Picks and Pans Review: The Age of Grief

updated 01/18/1988 AT 01:00 AM EST

originally published 01/18/1988 AT 01:00 AM EST

by Jane Smiley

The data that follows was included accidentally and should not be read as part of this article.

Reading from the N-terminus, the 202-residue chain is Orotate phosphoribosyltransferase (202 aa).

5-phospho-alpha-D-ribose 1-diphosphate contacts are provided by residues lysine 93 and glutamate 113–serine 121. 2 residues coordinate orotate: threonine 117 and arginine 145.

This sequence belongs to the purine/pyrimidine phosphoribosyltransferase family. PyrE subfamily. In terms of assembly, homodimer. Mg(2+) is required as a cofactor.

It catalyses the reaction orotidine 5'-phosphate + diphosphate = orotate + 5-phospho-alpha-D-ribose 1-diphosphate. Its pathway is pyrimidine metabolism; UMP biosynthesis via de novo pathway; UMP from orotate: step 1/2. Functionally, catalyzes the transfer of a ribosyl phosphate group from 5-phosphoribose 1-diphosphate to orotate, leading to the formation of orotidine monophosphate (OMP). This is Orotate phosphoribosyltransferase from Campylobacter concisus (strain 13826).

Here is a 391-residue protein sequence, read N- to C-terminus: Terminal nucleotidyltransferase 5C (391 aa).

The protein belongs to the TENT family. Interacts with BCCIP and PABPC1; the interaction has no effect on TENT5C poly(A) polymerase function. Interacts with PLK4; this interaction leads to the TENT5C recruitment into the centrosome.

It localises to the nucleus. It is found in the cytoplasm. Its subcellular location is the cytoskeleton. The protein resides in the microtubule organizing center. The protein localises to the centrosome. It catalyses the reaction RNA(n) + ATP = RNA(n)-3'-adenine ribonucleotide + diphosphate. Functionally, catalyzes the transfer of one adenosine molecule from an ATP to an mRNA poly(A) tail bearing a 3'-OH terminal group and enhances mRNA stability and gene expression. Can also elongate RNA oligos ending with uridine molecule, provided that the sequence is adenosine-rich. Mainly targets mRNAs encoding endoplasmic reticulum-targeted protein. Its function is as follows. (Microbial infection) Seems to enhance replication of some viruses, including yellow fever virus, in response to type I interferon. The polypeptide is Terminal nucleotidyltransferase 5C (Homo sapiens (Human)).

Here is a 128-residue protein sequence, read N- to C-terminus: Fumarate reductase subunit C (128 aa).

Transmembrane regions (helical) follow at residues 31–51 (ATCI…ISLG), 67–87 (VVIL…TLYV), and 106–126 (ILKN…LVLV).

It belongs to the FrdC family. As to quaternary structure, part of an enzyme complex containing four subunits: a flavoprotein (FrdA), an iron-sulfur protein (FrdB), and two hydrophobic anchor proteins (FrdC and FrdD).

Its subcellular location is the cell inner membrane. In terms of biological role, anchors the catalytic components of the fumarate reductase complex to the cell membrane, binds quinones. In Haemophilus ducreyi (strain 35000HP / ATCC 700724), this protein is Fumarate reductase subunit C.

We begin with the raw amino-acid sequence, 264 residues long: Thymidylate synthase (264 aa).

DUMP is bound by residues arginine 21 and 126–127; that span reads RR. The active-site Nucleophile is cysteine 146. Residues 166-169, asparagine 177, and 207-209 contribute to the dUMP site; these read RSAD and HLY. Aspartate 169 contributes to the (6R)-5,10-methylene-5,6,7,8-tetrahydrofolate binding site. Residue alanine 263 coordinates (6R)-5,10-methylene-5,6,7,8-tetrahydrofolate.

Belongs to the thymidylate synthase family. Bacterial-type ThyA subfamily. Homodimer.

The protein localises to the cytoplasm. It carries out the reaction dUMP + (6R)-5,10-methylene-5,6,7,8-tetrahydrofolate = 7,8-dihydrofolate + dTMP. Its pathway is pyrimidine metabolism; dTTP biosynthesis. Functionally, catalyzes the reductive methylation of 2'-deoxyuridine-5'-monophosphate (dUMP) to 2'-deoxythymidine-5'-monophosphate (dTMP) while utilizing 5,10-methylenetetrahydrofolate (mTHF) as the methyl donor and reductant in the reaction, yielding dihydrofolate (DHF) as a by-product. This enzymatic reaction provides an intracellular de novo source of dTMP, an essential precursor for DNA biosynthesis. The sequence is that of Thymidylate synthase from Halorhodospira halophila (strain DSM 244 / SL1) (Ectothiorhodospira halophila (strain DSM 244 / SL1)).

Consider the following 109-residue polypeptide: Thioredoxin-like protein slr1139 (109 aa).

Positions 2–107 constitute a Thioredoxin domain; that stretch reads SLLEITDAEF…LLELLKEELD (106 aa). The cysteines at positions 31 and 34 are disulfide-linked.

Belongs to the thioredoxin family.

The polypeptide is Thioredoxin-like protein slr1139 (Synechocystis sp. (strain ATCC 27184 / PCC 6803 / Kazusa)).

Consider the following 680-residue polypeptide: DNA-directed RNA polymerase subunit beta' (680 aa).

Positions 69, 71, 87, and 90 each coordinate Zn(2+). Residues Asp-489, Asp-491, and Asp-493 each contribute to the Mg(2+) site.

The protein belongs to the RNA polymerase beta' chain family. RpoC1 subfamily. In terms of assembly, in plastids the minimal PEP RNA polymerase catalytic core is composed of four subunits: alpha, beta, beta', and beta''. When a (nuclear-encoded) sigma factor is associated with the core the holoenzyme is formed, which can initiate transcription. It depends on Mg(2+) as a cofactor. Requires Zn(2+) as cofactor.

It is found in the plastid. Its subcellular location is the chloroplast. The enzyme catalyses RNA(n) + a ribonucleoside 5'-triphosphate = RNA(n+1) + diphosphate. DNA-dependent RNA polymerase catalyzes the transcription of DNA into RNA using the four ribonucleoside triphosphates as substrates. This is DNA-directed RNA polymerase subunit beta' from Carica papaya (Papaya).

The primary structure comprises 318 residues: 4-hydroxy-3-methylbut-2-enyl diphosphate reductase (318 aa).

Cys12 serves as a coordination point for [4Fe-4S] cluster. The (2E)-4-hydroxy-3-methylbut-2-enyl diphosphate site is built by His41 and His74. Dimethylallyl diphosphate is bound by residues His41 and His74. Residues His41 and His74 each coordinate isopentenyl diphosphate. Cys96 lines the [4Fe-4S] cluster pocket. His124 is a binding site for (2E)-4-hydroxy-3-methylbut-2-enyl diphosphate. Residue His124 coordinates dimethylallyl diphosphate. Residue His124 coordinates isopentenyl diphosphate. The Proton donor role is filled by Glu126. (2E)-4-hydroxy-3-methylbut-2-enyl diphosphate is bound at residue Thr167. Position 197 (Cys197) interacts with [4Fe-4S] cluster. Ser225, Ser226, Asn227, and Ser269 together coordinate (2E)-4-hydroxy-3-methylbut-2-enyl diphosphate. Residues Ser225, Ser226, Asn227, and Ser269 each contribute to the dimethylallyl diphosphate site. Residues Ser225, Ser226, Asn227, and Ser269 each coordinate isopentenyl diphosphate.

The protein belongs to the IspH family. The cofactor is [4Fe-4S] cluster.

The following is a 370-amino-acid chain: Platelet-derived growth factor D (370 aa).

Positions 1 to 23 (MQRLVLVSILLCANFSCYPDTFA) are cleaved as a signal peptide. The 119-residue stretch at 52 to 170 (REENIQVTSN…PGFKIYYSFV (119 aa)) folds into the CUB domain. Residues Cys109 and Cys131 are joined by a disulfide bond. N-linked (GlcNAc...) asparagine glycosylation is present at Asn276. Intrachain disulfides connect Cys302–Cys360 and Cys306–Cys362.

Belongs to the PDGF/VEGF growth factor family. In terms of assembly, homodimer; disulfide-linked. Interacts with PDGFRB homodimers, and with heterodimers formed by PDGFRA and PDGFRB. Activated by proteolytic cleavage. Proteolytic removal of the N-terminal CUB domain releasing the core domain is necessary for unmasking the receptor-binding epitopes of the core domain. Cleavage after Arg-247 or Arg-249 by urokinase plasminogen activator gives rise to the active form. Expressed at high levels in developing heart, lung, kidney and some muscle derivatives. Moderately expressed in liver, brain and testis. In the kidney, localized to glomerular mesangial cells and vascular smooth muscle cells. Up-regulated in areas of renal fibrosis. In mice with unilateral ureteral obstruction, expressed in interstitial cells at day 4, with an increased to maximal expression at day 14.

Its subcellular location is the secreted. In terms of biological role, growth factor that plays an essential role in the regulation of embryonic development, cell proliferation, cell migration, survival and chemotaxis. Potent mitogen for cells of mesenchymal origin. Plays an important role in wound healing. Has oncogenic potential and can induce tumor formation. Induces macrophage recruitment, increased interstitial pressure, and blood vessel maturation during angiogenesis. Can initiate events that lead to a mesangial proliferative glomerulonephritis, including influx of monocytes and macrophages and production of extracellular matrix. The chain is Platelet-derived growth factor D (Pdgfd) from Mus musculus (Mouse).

The short stories in this collection hardly prepare a reader for the novella that gives the book its title. While they're sharply written, The Pleasure of Her Company, Lilly and Long Distance, which all center on single people looking with envy, perplexity or horror at the marriages in their orbit, end with letdowns, as if the author had run out of steam. The Age of Grief, however, is a haunting view of a marriage from the inside, a tale told by a betrayed husband full of humor and sadness and sound and quiet fury. The narrator is a dentist, Dr. Dave Hurst, "who wanted to be a dentist and have drama too." Dr. Dave's partner in the practice is his cool blond wife, Dana, whom he met in dental school and who was "terrifically enthusiastic about dental school or maybe the word is 'defiant.'...I took on Dana. I felt about her the way she felt about dental school. I dared her to dismiss me." The Age of Grief is made up of all the small, seemingly unimportant details that go to make up a marriage: the daily office routine, dinner preparation, trips to the store, trips to the country, late-night lies, Dr. Dave and his wife tending to their three young daughters. There's Lizzie, "who has been all eyes since birth"; Stephanie, "who has heard things first"; and Leah, "who sat up at five months and reached for the toys she wanted." "And so I have three separate regrets," says David when contemplating how the disintegration of the Hurst marriage is affecting his children. "What does Lizzie see? What does Stephanie hear? What yearning tension does Leah feel in my flesh when she snuggles against me? There is no hiding from them, is there?" Smiley knows how to make achingly vivid the feelings that come from the awful certainty that someone you love loves someone else. She has an unerring, unsettling ability to capture the rhythms of family life gone askew. (Knopf, $15.95)

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